Assaf Biderman | associate director
Mauro Martino | interaction designer
Carlo Ratti | director
Andrea Vaccari | project leader
Special thanks to:
Jon Reades | data analysis
Francisca Rojas | text analysis
Caitlin Zacharias | text analysis
How does a city perform during a special event or a sudden emergency? Until today it has been difficult to monitor urban dynamics in real time. Traditional methods include head counts, surveys, aerial inspection, and satellite image analysis, but these are usually costly and slow to produce quantitative results. Our approach to understanding the city during special events such as the Presidential Inauguration aims to process existing information in real time from the telecommunications infrastructure. This includes mobile phone networks, which we consider to be a nervous system for the city, and which in turn has the potential to provide useful and rich information and services to citizens.
Mobile phones and wireless networks form a pervasive infrastructure that allows people to extract and insert information from almost any location and in real-time. This feedback loop has the potential to influence many urban functions and can help local authorities, service providers, businesses, and citizens themselves to improve the economic, social, and environmental sustainability of the places they inhabit. As a sketch of this future scenario, and to commemorate President Obama's 100th day in office, Obama | One People offers an unprecedented view of urban activity in Washington D.C. during his historic Inauguration on the week of January 20, 2009.
The data analyzed consists of hourly counts of mobile phone calls served in Washington, D.C. and includes the origin of the phones involved in the calls. To ensure the complete privacy of the mobile customers, analyses are performed in compliance with the 2002 Directive of the European Parliament and Council on Privacy. The use of aggregate call data implies that at no time can individual users be identified. As a comparison, consider information about highway traffic: we know how many cars from each state are traveling at any given time, but we do not know the license plate number or the individuals driving.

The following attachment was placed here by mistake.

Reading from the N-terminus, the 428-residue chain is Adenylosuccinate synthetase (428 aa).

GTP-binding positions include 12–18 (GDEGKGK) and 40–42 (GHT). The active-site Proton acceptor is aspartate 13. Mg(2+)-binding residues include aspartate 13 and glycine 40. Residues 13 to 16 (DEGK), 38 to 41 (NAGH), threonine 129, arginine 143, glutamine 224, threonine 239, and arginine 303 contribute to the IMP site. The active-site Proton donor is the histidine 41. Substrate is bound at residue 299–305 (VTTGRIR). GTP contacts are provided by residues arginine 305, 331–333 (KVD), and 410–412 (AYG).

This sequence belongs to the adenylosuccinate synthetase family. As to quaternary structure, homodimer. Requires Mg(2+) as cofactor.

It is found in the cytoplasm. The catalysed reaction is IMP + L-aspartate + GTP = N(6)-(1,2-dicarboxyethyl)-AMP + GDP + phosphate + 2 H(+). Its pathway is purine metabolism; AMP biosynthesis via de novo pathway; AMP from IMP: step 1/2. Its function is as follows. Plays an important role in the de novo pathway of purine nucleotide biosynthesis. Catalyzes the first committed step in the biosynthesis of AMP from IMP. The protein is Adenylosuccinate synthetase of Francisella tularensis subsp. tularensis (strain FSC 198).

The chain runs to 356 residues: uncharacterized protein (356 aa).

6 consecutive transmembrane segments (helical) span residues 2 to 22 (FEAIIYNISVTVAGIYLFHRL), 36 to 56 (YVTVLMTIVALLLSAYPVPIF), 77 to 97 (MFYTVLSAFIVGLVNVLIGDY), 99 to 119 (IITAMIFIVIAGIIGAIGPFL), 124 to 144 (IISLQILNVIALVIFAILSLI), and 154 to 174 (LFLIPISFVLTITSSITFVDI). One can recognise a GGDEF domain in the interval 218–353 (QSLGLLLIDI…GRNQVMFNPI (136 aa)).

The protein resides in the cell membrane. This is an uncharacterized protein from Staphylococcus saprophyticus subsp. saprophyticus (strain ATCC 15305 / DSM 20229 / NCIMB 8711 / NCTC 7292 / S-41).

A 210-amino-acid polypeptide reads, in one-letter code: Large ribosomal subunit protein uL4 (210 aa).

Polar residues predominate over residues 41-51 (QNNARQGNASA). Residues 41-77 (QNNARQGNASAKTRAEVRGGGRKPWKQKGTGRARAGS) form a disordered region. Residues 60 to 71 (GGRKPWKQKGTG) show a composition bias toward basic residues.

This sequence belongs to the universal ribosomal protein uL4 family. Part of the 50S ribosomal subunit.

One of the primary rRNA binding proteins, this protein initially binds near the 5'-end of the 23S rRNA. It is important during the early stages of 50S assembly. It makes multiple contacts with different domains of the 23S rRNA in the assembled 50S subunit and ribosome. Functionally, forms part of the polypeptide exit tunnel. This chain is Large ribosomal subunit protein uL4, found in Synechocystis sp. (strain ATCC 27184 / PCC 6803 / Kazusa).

Obama | One People showcases the potential of our analyses by answering the questions: Who was in Washington, D.C. for President Barack Obama's inauguration? When did they arrive, where did they go, and how long did they stay? The event was truly international with people coming together from 138 countries, totaling over half of all the countries in the world. Among the foreign countries, the main international callers were from Canada, Great Britain, France, and Puerto Rico, which registered a five-fold increase in call activity. In the U.S., the top calling states were also the country's most populous: California, Florida, New York, and Texas. Notably, Georgia also figured in the list of top five callers on Inauguration day, even though it ranks ninth in U.S. population.
Examining the relative increase in call activity by state reveals some unexpected results. The states with the strongest increase were the southern states of Alabama, Georgia, Kentucky and Tennessee, with calls up to twelve times the normal levels. These are states that played a prominent role in the Civil Rights movement and notably are also so-called red states whose voting population went for the Republican candidate, John McCain. Other states with a ten-fold increase in call activity were Illinois, Barack Obama's home state, and Michigan, Ohio and Indiana, swing states which went blue, voting for President Obama. Most interestingly, comparing these results with U.S. demographic statistics shows that the percentage of African Americans in each U.S. state is a predominant factor determining increase in call activity and therefore participation in the event, which instead was not necessarily influenced by the state's proximity to Washington, D.C. or its political leaning.
Analyses on call activity in the days before and after January 20 also reveal that the Inauguration was a multi-day event as mobile phone traffic increased markedly throughout the week. On Sunday, January 18th call activity began to increase and by Monday, calls were already two to three times what they would normally be on a Monday in January in Washington D.C. On Tuesday, January 20th, the day of the Inauguration, call activity reached unprecedented levels throughout the day and the network served six times more text messages than normal. On the morning of the 20th, call activity was two to three times larger than normal levels as the crowd was anticipating Barack Obama's oath, then call activity dropped as the crowd listened to President Obama's inaugural address, and after the speech concluded at 2pm calls peaked to five times the normal levels as people rejoiced.
Geographically, our analyses show with striking clarity how the Inaugural visitors spread beyond the confines of the Federal areas of Washington, D.C. - such as the Mall and Pennsylvania Avenue - into the neighborhoods of the city. The hotspots of activity were clustered in the Northwest neighborhoods of the city, around Downtown, Adams Morgan and U Street. The historic inauguration of President Obama offered people from all over the United States and the world the occasion for a truly urban celebration. While these results are not surprising in themselves, the analyses presented in the Obama | One People project allow us to quantify and compare the presence of people in different areas of the city and to unveil their dynamic movements through time.